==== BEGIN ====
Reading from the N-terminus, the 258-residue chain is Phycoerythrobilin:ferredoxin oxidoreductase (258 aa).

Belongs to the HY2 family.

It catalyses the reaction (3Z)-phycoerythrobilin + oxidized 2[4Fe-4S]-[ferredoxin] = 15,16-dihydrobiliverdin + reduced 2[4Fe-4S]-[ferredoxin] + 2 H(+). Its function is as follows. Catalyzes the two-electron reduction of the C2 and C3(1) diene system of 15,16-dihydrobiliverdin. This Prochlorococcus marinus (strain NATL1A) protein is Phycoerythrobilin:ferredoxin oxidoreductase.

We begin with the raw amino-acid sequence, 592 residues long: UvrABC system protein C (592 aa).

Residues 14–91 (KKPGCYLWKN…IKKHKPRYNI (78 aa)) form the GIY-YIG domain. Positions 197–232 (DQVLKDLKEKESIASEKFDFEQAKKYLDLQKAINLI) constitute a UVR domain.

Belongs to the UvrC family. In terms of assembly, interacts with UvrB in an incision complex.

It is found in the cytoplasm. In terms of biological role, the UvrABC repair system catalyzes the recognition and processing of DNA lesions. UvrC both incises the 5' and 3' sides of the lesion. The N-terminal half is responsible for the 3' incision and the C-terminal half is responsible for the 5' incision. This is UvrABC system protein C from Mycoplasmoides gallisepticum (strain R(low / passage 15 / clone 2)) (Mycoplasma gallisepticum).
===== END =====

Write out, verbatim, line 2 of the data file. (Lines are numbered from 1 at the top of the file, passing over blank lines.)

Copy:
Belongs to the HY2 family.